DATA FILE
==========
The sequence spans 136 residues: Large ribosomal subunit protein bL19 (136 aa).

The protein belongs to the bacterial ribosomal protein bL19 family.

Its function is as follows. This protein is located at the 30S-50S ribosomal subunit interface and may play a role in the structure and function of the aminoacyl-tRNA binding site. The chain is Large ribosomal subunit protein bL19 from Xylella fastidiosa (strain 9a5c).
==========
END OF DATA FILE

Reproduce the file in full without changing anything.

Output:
The sequence spans 136 residues: Large ribosomal subunit protein bL19 (136 aa).

The protein belongs to the bacterial ribosomal protein bL19 family.

Its function is as follows. This protein is located at the 30S-50S ribosomal subunit interface and may play a role in the structure and function of the aminoacyl-tRNA binding site. The chain is Large ribosomal subunit protein bL19 from Xylella fastidiosa (strain 9a5c).